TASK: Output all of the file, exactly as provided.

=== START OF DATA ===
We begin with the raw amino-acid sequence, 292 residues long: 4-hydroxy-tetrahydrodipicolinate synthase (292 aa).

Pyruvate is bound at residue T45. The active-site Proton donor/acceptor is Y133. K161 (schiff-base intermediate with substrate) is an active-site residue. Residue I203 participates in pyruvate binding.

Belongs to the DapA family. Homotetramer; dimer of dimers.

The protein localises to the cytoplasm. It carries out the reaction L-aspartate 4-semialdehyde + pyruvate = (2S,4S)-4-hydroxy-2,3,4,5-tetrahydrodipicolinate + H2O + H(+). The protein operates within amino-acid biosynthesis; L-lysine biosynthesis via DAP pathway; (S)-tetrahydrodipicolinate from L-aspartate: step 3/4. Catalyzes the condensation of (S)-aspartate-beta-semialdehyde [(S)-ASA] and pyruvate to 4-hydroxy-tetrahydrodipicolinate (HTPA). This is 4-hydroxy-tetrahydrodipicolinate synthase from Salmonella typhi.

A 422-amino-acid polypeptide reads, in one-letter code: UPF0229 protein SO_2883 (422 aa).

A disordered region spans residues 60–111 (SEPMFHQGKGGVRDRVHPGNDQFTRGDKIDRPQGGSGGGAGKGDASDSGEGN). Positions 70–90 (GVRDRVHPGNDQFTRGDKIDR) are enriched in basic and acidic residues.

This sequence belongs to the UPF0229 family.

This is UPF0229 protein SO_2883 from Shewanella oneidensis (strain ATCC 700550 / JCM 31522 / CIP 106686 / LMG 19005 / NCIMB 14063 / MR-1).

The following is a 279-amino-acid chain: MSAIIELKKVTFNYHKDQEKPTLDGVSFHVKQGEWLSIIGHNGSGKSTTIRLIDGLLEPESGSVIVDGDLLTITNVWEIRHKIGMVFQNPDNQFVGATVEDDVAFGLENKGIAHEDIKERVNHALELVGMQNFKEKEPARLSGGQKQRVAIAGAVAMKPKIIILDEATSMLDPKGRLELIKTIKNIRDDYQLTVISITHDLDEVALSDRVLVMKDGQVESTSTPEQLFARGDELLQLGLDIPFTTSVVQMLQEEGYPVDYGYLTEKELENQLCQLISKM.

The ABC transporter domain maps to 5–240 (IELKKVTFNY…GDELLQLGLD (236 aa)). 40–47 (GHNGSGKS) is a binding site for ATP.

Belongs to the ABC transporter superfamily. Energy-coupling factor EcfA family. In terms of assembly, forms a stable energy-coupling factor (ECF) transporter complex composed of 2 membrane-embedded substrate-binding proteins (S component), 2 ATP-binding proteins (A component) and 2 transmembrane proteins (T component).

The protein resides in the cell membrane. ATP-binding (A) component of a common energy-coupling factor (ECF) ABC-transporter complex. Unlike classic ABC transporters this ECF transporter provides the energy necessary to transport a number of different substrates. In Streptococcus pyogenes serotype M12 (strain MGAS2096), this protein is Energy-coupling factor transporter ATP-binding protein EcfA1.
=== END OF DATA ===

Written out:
We begin with the raw amino-acid sequence, 292 residues long: 4-hydroxy-tetrahydrodipicolinate synthase (292 aa).

Pyruvate is bound at residue T45. The active-site Proton donor/acceptor is Y133. K161 (schiff-base intermediate with substrate) is an active-site residue. Residue I203 participates in pyruvate binding.

Belongs to the DapA family. Homotetramer; dimer of dimers.

The protein localises to the cytoplasm. It carries out the reaction L-aspartate 4-semialdehyde + pyruvate = (2S,4S)-4-hydroxy-2,3,4,5-tetrahydrodipicolinate + H2O + H(+). The protein operates within amino-acid biosynthesis; L-lysine biosynthesis via DAP pathway; (S)-tetrahydrodipicolinate from L-aspartate: step 3/4. Catalyzes the condensation of (S)-aspartate-beta-semialdehyde [(S)-ASA] and pyruvate to 4-hydroxy-tetrahydrodipicolinate (HTPA). This is 4-hydroxy-tetrahydrodipicolinate synthase from Salmonella typhi.

A 422-amino-acid polypeptide reads, in one-letter code: UPF0229 protein SO_2883 (422 aa).

A disordered region spans residues 60–111 (SEPMFHQGKGGVRDRVHPGNDQFTRGDKIDRPQGGSGGGAGKGDASDSGEGN). Positions 70–90 (GVRDRVHPGNDQFTRGDKIDR) are enriched in basic and acidic residues.

This sequence belongs to the UPF0229 family.

This is UPF0229 protein SO_2883 from Shewanella oneidensis (strain ATCC 700550 / JCM 31522 / CIP 106686 / LMG 19005 / NCIMB 14063 / MR-1).

The following is a 279-amino-acid chain: MSAIIELKKVTFNYHKDQEKPTLDGVSFHVKQGEWLSIIGHNGSGKSTTIRLIDGLLEPESGSVIVDGDLLTITNVWEIRHKIGMVFQNPDNQFVGATVEDDVAFGLENKGIAHEDIKERVNHALELVGMQNFKEKEPARLSGGQKQRVAIAGAVAMKPKIIILDEATSMLDPKGRLELIKTIKNIRDDYQLTVISITHDLDEVALSDRVLVMKDGQVESTSTPEQLFARGDELLQLGLDIPFTTSVVQMLQEEGYPVDYGYLTEKELENQLCQLISKM.

The ABC transporter domain maps to 5–240 (IELKKVTFNY…GDELLQLGLD (236 aa)). 40–47 (GHNGSGKS) is a binding site for ATP.

Belongs to the ABC transporter superfamily. Energy-coupling factor EcfA family. In terms of assembly, forms a stable energy-coupling factor (ECF) transporter complex composed of 2 membrane-embedded substrate-binding proteins (S component), 2 ATP-binding proteins (A component) and 2 transmembrane proteins (T component).

The protein resides in the cell membrane. ATP-binding (A) component of a common energy-coupling factor (ECF) ABC-transporter complex. Unlike classic ABC transporters this ECF transporter provides the energy necessary to transport a number of different substrates. In Streptococcus pyogenes serotype M12 (strain MGAS2096), this protein is Energy-coupling factor transporter ATP-binding protein EcfA1.